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Dublin: 12°C Saturday 26 September 2020

3 key battles Munster must win to right the wrongs of Edinburgh

Rob Penney’s side lost their opening Heineken Cup game 29-23 in Murrayfield. It’s payback time.

Image: ©INPHO/Dan Sheridan

MATCHDAY ONE SEEMS an awfully long time ago now, doesn’t it?

When Munster went to Edinburgh and lost we feared a little for them, but here they are, already qualified and in the mix to bring some European action to Limerick in the spring.

You never back against them, the adage goes, and that goes doubly against the Scots today.Still, winning these three battles will go a long way to making certain they are not caught cold again.

Damien Varley v Ross Ford

There’s a lot riding on Damien Varley’s shoulders these days as the only senior hooker.

If Munster are to maximise their chances of earning a home quarter-final, then their search for a bonus point will begin at the set-piece.

If Varley can out-scrummage Ford then it will ensure Rob Penney’s side of the territory they need to probe for gaps.

And, as this fixture last season taught us, if things get tight the Garryowen man’s line-out throwing will be called upon to set up the more direct approach of rolling mauls.

Tommy O’Donnell v Roddy Grant

Hopefully, Munster won’t be forced to change tack late on. Grant will be out to spoil and slow service down for the hosts allowing the black defensive line to set and span across the pitch, so central to Plan A will be O’Donnell’s breakdown work and also his ability to break tackles and force the Scots to scramble onto the back foot.


O’Donnell, centre, shares a joke with James Downey and Dave Foley. ©INPHO/James Crombie.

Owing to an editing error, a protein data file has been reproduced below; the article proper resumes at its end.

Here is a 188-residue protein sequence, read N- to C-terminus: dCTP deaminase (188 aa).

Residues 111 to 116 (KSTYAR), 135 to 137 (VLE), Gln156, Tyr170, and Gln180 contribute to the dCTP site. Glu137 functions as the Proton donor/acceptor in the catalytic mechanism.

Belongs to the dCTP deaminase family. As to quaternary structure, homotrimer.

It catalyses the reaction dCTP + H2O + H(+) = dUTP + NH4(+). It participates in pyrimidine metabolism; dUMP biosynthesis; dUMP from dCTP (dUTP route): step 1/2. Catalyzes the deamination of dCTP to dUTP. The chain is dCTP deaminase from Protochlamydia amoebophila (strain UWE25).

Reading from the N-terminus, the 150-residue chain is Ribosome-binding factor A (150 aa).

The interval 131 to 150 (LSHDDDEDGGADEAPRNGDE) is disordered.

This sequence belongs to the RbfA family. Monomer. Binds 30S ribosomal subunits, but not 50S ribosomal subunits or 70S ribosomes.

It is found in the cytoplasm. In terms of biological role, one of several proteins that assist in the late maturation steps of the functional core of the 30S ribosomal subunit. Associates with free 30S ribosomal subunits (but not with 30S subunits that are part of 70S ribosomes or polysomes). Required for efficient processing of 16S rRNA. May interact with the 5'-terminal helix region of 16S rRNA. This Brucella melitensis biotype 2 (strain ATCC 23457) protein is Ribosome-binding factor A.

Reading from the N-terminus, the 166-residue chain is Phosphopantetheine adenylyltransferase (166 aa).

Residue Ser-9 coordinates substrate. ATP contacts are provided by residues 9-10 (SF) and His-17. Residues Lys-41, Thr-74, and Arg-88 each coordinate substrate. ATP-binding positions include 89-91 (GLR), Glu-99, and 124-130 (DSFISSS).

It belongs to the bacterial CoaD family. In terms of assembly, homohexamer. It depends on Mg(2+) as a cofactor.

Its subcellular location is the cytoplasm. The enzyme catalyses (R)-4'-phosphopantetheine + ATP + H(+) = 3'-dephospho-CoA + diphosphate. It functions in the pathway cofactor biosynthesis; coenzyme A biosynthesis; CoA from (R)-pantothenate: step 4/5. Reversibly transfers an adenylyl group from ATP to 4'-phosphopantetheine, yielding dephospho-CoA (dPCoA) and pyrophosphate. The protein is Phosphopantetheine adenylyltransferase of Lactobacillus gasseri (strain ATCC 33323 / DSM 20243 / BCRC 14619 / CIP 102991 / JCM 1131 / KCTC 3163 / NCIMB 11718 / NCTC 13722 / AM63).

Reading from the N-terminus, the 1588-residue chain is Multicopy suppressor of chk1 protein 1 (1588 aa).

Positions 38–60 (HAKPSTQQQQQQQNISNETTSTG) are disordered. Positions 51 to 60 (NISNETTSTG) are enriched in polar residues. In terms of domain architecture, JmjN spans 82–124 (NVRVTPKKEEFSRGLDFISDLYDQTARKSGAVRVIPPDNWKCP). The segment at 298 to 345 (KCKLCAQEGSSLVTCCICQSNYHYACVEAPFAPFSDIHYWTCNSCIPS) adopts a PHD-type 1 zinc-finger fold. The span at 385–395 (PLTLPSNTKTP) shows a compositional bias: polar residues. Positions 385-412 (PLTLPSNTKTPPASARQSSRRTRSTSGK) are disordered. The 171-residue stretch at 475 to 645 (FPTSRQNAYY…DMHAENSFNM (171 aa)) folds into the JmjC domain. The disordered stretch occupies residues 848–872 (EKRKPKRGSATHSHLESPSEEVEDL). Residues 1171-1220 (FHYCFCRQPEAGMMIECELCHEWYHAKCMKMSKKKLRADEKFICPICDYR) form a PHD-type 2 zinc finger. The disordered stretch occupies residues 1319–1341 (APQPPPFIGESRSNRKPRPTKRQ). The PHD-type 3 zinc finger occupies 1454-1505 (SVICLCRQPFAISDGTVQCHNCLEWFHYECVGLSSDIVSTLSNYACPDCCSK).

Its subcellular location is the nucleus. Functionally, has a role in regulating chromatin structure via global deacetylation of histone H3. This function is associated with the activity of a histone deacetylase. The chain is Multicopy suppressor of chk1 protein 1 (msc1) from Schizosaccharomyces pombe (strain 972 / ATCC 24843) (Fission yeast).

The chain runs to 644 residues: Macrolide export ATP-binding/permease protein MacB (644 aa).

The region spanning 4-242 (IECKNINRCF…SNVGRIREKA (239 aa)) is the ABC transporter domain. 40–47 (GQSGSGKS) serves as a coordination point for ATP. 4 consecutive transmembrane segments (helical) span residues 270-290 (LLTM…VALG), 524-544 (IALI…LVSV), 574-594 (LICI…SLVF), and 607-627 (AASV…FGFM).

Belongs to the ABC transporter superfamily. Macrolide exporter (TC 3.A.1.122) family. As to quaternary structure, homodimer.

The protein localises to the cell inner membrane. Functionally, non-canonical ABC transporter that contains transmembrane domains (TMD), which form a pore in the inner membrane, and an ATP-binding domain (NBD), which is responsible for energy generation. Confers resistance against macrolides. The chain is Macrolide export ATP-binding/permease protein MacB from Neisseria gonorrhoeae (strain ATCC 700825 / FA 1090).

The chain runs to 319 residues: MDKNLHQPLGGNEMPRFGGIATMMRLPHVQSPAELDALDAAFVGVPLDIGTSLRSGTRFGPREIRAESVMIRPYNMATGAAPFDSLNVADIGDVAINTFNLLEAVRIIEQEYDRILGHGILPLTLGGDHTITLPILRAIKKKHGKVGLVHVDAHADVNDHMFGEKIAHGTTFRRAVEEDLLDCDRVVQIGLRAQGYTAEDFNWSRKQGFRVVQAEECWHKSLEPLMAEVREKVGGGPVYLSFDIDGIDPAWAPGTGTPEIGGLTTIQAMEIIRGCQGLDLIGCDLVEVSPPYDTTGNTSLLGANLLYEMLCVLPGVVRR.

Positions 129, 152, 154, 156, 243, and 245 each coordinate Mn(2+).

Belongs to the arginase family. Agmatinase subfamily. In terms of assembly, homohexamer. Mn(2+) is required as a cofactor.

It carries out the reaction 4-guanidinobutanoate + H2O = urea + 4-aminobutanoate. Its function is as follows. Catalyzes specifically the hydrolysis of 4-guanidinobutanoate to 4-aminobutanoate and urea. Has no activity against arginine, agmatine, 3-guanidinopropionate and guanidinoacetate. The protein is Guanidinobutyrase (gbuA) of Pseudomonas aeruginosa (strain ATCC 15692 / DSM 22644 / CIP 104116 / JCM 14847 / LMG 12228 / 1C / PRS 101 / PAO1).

O’Donnell certainly won’t be short of motivation. With Sean O’Brien out of the equation, he’ll be desperate to prove he’s a viable challenger to Chris Henry in the openside role for Ireland.

Conor Murray v Greig Laidlaw

Unusually for Celtic nations, here are two sides who rely heavily on their scrum-halves for play-making and game management rather than simply asking them to feed the 10.

We’ve seen Murray thrive as more and more responsibility was thrust upon him, but Laidlaw too rises to each challenge. Edinburgh’s scrum-half carries considerably more pressure on his shoulders  as both a captain and goal-kicker.

Murray’s first task will be to keep Laidlaw out of kicking range, so he must hang his box-kicks where his chasers can challenge for them. In attack, the Lions nine has the ability and the vision to dictate this game if his  pack can create some regular ball for him.

Munster: F Jones; K Earls, C Laulala, J Downey, J Murphy; I Keatley, C Murray; D Kilcoyne, D Varley, S Archer, D Foley, P O’Connell; P O’Mahony (c), T O’Donnell, J Coughlan

Replacements: D Casey, J Cronin, BJ Botha, Donncha O’Callaghan, P Butler, D Williams, JJ Hanrahan, S Zebo.

Edinburgh Rugby: J Cuthbert; D Fife, N De Luca, B Atiga, T Brown; G Tonks, G Laidlaw (c); A Dickinson, R Ford, W Nel, G Gilchrist, I Van Der Westhuizen; C Du Preez, R Grant, D Denton.

Replacements: A Lutui, L Blaauw, G Cross, O Atkins, T Leonardi, G Hart, C Bezuidenhout, J Dominguez.

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About the author:

Sean Farrell

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